His objects, his motives, his ‘collusion’ to which he refers, we are not calling in question.  He knows what they were.  The public have the right to draw their conclusions from the facts which he has admitted and allowed to be placed in print.  We are simply referring to his act that he has helped to make public.  It is open for public comment.  And we denounce it as wrong in principle and evil in effect.

Under ordinary circumstances there might not be any great harm in an Elder’s marrying a couple to whose union there was no valid objection.  And yet, as we have previously shown, that is a matter that is under established regulations.  It must be remembered that this marriage purports to be a Church marriage solemnized under the authority of the Holy Priesthood; not a secular ceremony performed by a civil officer.  Therefore it must be viewed in the light of Church rules and the spirit thereof.  And, under those rules and in the light of that spirit, it was wrong for an Elder to step over the authority of the Bishop of the Ward and administer an ordinance to which he was not appointed.

But the peculiar circumstances of this case rendered it doubly wrong.  It was not only irregular, it was nighly improper.  We consider it a prostitution of that Priesthood which is sacred and bestowed for holy purposes.  If it was right and no ulterior purpose was designed, why was the girl ‘spirited’ away from her mother by the Doctor, acting in the capacity of an Elder of the Church?  Why this haste?  Why this nocturnal arrangement and anxiety to urge it to an issue?  We do not think there is an Elder of experience and judgment, who on acquaintance with the facts as given by Dr. Benedict himself, will not condemn the transaction as disgraceful to the Priesthood of the Most High God.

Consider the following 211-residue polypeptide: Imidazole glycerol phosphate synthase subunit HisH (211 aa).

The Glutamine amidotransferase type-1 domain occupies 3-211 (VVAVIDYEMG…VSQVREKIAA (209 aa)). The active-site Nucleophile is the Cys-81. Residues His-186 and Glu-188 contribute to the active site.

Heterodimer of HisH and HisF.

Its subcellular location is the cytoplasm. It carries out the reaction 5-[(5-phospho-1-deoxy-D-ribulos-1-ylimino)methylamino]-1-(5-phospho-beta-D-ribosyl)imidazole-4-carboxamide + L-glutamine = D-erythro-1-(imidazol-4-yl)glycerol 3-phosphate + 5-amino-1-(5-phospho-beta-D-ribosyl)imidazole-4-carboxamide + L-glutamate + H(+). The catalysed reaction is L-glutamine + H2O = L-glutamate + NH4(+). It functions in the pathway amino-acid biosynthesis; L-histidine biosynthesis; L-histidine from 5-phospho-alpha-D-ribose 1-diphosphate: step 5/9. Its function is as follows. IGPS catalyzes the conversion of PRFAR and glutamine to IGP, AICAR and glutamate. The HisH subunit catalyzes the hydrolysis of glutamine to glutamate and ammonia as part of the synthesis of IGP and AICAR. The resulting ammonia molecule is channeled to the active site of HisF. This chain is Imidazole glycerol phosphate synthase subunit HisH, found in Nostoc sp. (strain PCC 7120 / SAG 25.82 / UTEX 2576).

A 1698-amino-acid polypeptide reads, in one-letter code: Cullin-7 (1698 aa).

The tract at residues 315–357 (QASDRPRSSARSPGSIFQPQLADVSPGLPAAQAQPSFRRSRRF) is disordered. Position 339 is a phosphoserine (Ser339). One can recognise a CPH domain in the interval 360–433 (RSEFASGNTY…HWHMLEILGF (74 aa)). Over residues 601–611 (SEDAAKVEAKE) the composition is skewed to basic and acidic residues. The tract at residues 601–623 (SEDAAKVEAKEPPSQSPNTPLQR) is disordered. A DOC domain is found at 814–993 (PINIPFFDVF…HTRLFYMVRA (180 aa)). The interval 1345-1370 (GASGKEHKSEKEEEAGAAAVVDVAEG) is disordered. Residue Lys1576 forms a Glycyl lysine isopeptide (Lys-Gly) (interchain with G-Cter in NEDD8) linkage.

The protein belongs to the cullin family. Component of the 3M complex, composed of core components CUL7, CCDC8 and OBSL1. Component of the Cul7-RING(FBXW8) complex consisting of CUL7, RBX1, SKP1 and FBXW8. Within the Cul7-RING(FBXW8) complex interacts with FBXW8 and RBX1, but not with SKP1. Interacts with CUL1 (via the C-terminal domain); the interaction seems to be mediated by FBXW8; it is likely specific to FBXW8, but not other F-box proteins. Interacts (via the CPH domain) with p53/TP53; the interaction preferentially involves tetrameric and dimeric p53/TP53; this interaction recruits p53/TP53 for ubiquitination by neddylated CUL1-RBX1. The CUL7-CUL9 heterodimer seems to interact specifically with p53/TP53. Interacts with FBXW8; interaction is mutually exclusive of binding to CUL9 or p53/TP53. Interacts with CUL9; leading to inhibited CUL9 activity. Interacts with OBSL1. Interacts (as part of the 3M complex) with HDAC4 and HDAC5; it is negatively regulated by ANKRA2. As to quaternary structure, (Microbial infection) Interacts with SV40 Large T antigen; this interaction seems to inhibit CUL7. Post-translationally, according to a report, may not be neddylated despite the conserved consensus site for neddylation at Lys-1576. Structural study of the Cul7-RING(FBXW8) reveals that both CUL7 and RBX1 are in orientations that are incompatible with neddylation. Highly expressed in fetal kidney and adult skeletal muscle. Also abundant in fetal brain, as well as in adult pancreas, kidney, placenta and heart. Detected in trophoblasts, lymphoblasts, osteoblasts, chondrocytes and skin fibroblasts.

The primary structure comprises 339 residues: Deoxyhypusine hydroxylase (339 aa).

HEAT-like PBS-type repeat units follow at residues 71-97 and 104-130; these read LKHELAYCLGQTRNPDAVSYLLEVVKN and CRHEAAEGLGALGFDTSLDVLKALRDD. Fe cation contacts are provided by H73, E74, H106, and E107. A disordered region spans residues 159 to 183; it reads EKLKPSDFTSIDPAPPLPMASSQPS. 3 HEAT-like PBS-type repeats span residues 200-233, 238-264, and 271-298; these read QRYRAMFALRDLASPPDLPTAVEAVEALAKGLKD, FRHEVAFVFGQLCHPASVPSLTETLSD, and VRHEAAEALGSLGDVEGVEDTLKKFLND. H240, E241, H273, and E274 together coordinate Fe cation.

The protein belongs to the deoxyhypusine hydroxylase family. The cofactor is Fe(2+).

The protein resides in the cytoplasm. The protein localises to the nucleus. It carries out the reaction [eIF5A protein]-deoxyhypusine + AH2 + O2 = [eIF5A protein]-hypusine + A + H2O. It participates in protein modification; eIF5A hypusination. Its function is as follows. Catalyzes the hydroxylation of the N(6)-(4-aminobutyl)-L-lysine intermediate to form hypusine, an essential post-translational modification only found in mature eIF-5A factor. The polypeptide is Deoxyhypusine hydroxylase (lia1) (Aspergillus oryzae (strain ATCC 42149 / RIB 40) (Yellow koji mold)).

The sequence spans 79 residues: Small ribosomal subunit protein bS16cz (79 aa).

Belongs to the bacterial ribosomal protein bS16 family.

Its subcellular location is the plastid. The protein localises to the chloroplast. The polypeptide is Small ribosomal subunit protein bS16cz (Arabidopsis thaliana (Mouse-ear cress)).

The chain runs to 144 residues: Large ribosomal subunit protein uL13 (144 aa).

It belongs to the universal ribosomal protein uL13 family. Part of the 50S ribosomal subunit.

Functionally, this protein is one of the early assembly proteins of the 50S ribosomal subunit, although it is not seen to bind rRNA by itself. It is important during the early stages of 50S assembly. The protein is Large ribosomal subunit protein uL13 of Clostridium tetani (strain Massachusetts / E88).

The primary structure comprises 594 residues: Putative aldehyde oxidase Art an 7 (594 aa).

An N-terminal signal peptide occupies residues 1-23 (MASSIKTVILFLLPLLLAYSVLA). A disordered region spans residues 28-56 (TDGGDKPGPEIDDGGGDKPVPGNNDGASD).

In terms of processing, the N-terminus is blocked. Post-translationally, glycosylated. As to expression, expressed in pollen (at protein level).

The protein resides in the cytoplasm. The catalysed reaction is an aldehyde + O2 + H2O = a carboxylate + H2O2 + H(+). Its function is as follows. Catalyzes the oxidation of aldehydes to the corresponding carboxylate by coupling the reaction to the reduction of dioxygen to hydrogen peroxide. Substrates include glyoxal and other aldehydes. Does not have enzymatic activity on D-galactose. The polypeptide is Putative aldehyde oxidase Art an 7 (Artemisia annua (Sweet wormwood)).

We wish it to be distinctly understood that we have no personal controversy with Dr. Benedict.  But we have a strong interest in the principle involved in this case, and in the proper exercise of the functions of that Priesthood the authority of which is Divine.  And we desire to impress upon the minds of all who have been favored with that authority, that it cannot be lightly treated with impunity, and while it brings blessings and honor when used in the spirit of righteousness and solemnity, it will bring certain condemnation when prostituted to evil.”  (Editorial, “An Improper Use of the Holy Priesthood,” DN 33(45):712, 26 Nov., 1884)

30 Nov.:  An unusual Church court.